SUPPORTERS CALL ON MAYOR FILNER TO RESIGN OVER ALLEGED SEXUAL HARASSMENT, BUT DECLINE TO DISCLOSE DETAILS

Printer-friendly versionPrinter-friendly version Share this

 

 

 

Photo: Filner and Frye earlier this year joined in presenting open government award to Terry Francke at Californians Aware, an organization Frye now heads after leaving the Filner administration.

 

By Nadin Abbott

Miriam Raftery also contributed to this story

July 11, 2013 (San Diego) – At a press conference today, three former supporters of Mayor Bob Filner called for his resignation, claiming to have credible evidence of sexual harassment involving multiple women.  They declined to provide any details on the alleged acts of harassment, nor have any of the women been publicly identified. However, Mayor Filner has acknowledged failing to respect women in his workplace and admitted to needing help.

Donna Frye, formerly Filner’s Director of Open Government as well as a past Council member and former mayoral candidate, joined with attorneys Cory Briggs and Marco Gonzalez in asking the Mayor to step down.   Hear audio of today's press conference from KNSJ 89.1 FM news:  https://soundcloud.com/mikehancock/frye

Briggs said that there is a time when core values of “honesty, respect and adherence to the rule of law” take precedence over political and personal alliances. He added, “Mayor Filner needs to do the right thing and step down.”

Frye told media that on July 9, she delivered a personal letter to the Mayor, where she “respectfully asked him to step down” for the well being of the city. She added that once the letter was made public by a third party, she received even more calls from women with “credible first hand evidence.”

In a voice choked with emotion, Frye said this was “one of the hardest decisions I have made.” But there are “community standards that need to be upheld.” She added that she realized that this could become a side show and a media show, and is willing to put her reputation on the line.

This afternoon, Mayor Filner issued a statement apologizing for his actions and admitted that he needs help.  "If my behavior doesn't change, I cannot succeed in leading our city," the Mayor said.  "You have every right to be disappointed in me. I only ask that you give me an opportunity to provie I am capable of change, so that the vision I have for our city's future can be realized."  View video at ECM news partner 10 News' site: http://www.10news.com/news/san-diego-mayor-bob-filner-releases-statement...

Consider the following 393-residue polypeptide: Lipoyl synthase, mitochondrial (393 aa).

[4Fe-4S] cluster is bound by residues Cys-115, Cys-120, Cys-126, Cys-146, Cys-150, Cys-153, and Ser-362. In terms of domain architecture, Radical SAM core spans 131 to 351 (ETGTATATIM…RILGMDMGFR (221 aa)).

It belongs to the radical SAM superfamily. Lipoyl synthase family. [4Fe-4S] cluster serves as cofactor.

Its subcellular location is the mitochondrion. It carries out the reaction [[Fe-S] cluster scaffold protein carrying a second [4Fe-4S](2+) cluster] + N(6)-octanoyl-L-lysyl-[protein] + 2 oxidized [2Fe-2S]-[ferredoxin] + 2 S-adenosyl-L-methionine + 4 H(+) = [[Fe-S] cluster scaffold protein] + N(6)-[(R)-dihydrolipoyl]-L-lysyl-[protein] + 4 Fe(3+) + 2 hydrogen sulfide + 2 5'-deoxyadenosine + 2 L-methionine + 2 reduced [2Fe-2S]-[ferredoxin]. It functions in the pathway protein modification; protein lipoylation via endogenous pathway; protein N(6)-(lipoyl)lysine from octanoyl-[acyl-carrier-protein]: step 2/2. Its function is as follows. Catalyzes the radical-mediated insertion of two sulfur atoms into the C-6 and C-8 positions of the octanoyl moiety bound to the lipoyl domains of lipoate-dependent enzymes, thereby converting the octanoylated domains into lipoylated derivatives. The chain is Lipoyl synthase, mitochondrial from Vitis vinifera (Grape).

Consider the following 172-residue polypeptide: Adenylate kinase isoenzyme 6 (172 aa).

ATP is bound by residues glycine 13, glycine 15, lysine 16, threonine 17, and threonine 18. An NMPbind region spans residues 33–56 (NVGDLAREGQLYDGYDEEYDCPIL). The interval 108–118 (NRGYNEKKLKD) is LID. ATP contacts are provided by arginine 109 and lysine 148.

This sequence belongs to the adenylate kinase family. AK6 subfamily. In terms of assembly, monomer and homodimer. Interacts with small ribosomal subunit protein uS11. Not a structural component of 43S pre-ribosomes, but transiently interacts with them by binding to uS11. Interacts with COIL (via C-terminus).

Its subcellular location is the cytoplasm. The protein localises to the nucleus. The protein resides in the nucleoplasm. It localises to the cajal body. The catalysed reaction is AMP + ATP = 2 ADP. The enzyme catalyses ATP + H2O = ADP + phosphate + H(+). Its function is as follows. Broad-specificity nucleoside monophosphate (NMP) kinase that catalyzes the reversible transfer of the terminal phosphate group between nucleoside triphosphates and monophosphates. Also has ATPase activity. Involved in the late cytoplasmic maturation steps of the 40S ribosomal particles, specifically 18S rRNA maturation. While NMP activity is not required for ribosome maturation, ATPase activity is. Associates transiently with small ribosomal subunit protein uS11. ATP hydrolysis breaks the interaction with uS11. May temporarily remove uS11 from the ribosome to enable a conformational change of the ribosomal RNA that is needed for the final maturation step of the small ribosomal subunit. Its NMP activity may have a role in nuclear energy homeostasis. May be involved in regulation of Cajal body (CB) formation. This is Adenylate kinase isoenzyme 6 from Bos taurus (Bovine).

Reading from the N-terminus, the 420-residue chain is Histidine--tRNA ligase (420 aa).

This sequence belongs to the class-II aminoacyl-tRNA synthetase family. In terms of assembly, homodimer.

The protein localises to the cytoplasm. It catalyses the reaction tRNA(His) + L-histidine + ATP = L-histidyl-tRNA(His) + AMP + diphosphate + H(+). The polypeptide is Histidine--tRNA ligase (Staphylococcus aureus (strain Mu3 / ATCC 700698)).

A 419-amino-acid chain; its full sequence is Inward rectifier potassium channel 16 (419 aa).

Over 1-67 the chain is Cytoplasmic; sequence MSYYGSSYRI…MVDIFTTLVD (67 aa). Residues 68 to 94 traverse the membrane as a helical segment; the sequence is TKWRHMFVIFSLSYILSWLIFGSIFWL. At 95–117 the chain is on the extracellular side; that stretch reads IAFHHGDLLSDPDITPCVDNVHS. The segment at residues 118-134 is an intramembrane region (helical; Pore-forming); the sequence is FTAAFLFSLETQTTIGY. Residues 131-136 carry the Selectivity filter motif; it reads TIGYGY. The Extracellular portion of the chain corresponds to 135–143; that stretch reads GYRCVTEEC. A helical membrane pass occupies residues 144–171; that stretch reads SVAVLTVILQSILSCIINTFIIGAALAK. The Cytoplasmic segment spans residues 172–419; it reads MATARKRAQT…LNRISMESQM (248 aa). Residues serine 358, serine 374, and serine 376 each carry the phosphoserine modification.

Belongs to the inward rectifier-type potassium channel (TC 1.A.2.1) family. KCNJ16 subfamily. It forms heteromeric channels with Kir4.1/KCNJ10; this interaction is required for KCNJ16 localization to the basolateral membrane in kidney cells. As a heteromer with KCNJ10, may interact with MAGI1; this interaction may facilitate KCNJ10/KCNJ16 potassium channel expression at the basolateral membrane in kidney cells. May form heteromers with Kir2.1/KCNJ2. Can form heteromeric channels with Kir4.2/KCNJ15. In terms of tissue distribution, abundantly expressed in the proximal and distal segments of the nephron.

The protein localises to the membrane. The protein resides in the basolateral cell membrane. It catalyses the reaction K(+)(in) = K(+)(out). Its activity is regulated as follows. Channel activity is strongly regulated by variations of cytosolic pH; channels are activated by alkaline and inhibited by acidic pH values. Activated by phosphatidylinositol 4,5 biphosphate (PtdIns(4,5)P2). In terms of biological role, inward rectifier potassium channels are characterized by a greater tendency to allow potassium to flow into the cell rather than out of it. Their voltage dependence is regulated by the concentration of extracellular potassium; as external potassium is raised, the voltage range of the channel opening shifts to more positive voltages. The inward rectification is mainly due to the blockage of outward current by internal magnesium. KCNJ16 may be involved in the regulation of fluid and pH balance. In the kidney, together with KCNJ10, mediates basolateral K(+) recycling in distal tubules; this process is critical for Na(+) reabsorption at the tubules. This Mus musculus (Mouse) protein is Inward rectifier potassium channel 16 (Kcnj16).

Can such a mea-culpa strategy work to restore Filner's political careeer?  The American people have traditionally been more forgiving of political leaders who admit wrongs, apologize and seek counseling than of those who adamently refuse to admit to failings.  The Mayor has weathered other controversies in the past, including pleading no contest to a misdemeanor charge of trespass after a baggage handler claimed he pushed her back in 2007. 

Sexual harassment can include a broad range of conduct,  ranging from verbal banter to groping.  It is unclear precisely what conduct the Mayor is accused of, since neither his accusers nor those calling for his resignation have revealed any specifics.

If the Mayor resigns in the near future, it would trigger a special election to fill the spot. Asked if she would run for Mayor should Filner resign, Frye adamantly denied any plans to seek the office.

If Mayor Filner remains in office, the vague accusations of sexual harassment coming from supporters joins a growing list of controversies.  The most serious of those is an allegation that he accepted $100,000 from developer Sunroad in exchange for changing a vote to push through a project, after winning additional concessions from the developer for the city.  Filner later returned the donation.  Other media outlets have reported that the FBI is investigating the Sunroad controversy.